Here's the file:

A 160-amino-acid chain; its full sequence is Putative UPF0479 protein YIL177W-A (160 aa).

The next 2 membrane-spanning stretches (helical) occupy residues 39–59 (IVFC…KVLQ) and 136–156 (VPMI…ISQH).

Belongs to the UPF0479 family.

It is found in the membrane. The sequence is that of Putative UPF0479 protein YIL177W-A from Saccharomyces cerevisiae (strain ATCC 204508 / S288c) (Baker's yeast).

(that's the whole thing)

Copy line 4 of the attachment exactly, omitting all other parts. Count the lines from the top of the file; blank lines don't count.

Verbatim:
It is found in the membrane. The sequence is that of Putative UPF0479 protein YIL177W-A from Saccharomyces cerevisiae (strain ATCC 204508 / S288c) (Baker's yeast).